WASHINGTON -- An analysis of state and federal data suggests that cellphone use by drivers involved in fatal crashes is seriously underreported.
The National Safety Council, an advocacy group, said the underreporting makes the distracted-driving problem appear less significant than it actually is, and impedes efforts to win passage of tougher laws.
The council reviewed 180 fatal crashes from 2009 to 2011 in which there was strong evidence the driver had been using a cellphone. But only half the 2011 crashes were coded in the National Highway Traffic Safety Administration's accident database as involving cellphone use. In 2009, 8 percent of the crashes examined were coded as involving cellphones. In 2010 the figure was 35 percent.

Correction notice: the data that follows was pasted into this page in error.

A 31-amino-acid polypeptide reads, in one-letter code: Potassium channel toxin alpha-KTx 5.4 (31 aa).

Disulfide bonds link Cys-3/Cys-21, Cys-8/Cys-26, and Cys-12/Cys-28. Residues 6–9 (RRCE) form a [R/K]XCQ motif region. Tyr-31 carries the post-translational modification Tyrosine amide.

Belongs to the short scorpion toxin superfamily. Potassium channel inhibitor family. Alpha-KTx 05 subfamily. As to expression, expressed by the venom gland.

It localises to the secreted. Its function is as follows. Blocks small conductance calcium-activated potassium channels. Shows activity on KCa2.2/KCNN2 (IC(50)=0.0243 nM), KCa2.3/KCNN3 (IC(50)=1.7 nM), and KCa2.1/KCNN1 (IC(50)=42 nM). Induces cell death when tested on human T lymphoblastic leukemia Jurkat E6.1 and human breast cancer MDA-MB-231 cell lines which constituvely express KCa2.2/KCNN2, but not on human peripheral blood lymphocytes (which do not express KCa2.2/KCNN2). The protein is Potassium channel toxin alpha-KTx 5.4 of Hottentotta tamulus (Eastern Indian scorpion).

The study was paid for in part by Nationwide Mutual Insurance Company.